Originally Posted by giftofgab
why are you only worried about the US players getting paid what about the ROW players
I don't think it is fair to conclude from his comments that Barry doesn't care about the ROW players. He is concerned that by paying all of his debt to GBT, who will only be paying ROW players, that US players will not be getting their portion of what he owes.
FWIW, I think he may be mistaken in this analysis. If he and the other pros, who between them owe between $10M and $20M, fail to pay FTP for the debt, GBT, who is buying FTP assets, are justified in asking for a price reduction equal to the amount of debt not paid. If they don't get it they are justified in walking away from the deal.
That price reduction comes out of what might have been available to pay US players. I would presume that the way Barry is looking at it, he would prefer to pay to the DoJ a portion of his debt equal to the US player portion of all outstanding balances, and pay the rest of the debt to GBT. Even if Barry pays the whole debt to the DoJ, as long as Tapie gets a corresponding price reduction, the same amount of money will be available to the DoJ.
Essentially, as long as the deal goes through, with Tapie paying $80M minus whatever debt pros don't pay, the DoJ will get the same amount of money. So, there appears to be no benefit to US players to Barry and other pros holding out.
However, there is a risk to US players if enough pros hold out and GBT cannnot get an offsetting price reduction. If GBT pulls out of the deal, the DoJ will be the only source of compensation for all player debt - not just US player debt, and they will have less money in their coffers. They won't have the $80M from GBT. They might collect the $40M in the foreign account that the DoJ seems willng to turn over to GBT rather than to litigate to gain forfeiture of it. They might gain some or all of the $10-$20M of pro debt that GBT couldn't get. At best the DoJ will still be $20M short of what they'd have if the deal went through. At worst they'd be $80M short.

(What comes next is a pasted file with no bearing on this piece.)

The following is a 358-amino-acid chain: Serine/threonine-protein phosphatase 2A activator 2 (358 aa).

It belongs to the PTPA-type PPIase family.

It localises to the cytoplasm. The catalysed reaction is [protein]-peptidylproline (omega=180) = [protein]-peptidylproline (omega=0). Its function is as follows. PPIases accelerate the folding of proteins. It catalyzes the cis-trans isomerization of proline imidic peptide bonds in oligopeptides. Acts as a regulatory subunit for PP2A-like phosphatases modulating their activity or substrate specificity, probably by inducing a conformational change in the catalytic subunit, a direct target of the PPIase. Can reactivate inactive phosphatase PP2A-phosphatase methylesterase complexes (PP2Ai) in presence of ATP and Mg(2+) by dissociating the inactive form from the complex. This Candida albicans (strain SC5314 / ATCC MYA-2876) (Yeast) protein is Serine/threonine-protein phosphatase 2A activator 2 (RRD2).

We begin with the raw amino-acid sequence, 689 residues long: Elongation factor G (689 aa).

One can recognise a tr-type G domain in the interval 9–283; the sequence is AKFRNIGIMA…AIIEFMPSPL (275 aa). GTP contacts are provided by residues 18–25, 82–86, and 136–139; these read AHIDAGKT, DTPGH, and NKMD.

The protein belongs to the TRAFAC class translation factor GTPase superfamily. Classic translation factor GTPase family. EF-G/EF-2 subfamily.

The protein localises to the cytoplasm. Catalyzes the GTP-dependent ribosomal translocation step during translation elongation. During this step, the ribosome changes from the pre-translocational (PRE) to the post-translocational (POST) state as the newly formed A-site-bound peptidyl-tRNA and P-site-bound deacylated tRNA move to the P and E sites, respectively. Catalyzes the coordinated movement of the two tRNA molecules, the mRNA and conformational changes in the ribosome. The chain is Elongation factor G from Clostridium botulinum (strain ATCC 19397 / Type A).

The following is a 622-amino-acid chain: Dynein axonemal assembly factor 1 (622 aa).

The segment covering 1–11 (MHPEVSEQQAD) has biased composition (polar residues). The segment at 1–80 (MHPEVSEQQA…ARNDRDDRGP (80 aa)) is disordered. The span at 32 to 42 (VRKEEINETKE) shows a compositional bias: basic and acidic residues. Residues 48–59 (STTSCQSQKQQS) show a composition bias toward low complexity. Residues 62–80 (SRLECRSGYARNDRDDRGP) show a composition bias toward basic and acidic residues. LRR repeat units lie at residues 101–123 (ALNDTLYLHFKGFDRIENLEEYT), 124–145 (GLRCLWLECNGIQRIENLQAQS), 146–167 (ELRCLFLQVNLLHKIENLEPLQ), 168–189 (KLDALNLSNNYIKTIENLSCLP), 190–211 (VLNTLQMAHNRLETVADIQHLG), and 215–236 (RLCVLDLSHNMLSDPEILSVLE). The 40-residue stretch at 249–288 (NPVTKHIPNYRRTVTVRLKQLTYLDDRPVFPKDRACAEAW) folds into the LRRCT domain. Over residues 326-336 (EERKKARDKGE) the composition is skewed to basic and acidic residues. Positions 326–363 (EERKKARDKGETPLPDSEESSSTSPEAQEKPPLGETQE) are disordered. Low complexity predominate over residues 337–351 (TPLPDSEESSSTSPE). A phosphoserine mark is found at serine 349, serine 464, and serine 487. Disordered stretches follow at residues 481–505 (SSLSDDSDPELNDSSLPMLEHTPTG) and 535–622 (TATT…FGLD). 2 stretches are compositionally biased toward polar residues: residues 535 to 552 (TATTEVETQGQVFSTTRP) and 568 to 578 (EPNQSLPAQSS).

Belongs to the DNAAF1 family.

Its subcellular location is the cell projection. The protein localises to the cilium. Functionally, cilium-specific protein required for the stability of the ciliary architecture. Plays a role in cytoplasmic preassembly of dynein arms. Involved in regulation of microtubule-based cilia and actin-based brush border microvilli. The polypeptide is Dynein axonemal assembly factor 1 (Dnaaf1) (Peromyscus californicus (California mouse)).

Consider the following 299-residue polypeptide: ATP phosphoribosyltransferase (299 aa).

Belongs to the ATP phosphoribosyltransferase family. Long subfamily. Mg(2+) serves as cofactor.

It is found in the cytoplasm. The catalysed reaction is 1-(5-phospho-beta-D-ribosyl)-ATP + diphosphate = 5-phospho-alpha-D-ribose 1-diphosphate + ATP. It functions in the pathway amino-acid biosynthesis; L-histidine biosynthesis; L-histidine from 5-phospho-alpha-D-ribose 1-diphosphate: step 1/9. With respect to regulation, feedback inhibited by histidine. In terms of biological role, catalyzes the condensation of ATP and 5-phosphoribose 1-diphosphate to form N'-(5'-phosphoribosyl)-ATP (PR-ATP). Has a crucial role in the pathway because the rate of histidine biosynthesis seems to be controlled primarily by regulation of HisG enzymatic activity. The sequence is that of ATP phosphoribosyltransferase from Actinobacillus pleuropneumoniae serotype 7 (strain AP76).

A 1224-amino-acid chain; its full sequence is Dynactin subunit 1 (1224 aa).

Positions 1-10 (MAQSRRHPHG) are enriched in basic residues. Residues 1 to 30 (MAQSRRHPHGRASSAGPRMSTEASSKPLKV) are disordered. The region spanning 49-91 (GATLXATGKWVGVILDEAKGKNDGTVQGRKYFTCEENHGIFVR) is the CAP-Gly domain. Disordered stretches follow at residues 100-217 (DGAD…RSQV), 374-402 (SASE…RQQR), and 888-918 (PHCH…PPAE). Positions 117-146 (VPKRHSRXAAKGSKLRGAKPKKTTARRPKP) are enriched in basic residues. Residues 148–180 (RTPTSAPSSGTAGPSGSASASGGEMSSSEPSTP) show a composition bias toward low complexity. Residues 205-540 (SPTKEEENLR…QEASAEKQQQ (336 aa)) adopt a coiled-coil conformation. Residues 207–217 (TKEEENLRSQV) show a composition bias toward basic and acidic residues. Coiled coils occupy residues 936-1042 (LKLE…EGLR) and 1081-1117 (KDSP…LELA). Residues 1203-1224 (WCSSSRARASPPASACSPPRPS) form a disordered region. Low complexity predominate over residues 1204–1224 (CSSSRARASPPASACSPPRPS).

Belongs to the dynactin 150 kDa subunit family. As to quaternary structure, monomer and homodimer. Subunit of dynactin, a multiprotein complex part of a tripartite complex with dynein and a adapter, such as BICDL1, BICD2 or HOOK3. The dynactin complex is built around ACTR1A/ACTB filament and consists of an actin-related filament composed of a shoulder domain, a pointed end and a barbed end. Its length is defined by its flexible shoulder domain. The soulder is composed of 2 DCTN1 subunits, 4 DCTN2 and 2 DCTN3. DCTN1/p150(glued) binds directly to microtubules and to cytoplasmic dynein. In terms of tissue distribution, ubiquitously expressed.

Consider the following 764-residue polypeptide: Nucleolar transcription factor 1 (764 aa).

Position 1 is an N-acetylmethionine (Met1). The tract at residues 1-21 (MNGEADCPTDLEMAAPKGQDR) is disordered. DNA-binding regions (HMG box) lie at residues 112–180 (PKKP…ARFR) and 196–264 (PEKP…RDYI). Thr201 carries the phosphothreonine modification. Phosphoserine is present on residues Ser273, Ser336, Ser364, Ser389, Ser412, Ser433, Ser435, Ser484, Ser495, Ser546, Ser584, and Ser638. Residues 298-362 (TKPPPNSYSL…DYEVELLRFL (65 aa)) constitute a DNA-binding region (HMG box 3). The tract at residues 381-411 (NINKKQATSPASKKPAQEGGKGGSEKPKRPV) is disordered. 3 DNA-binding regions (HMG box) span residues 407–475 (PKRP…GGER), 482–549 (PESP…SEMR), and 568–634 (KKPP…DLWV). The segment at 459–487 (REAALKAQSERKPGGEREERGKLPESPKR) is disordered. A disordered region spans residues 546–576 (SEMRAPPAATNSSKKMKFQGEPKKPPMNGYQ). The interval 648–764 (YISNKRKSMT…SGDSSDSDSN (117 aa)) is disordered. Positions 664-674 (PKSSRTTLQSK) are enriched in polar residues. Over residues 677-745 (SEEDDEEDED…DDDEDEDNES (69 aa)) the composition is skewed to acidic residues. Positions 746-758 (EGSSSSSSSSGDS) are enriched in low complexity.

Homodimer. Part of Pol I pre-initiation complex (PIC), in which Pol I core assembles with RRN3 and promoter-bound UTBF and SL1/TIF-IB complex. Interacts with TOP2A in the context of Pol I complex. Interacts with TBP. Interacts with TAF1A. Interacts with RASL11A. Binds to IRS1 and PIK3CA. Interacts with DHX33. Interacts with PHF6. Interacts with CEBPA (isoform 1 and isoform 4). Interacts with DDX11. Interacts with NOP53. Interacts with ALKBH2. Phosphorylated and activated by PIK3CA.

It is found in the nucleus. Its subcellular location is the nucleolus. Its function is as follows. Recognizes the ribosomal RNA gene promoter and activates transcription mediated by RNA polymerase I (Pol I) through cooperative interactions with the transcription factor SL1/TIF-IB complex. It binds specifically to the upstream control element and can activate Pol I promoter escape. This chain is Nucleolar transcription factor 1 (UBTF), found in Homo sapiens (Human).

If the deal falls through, GBT won't be paying up to $150M for ROW player accounts. If the DoJ is offering remission, ROW players would qualify just as much as US players, (and possibly more - it wasn't illegal for FTP to take their money). This leaves the DoJ on the hook for twice the player debt with $20-$80M less available to cover it. That would seem to cut funds available to US players by more than half. If the deal falls through, US players will only get paid in full if the DoJ has enough money to cover all US and ROW balances without GBT's $20-$80M. I don't think the seized funds add up to this much.
I doubt that Barry's $400K is enough to kill the deal. Perhaps no one player's debt will kill the deal. But the sum total of debt, if not realized by GBT through payment or price reduction, would seem to be enough to kill the deal, and if the deal dies because the pros refuse to pay GBT and GBT isn't compensated for the lost asset, then US players and ROW player both lose. If this happens, every pro who refused to pay will share responsblity for the resulting player losses.
Having said all that, as long as GBT can get a price reduction for unpaid debts, then there is a potential upside to US players in what Barry is doing. Money that the DoJ gets from GBT for FTP assets is not guaranteed to be available to compensate players. Money paid into a fund set up for compensating US players is pretty well guaranteed to go to players.
It would seem the best solution for all parites involved (except perhaps the DoJ's coffers) would be for the DoJ to allow pros who owe money to FTP to make a contribution of the amount owing to a player compensation fund, in return for discharge for the debt, and to allow GBT to reduce the price they pay by the amount of the pros' debts. IDK if this is legal, but if it is, it would seem to satisfy all the stated concerns.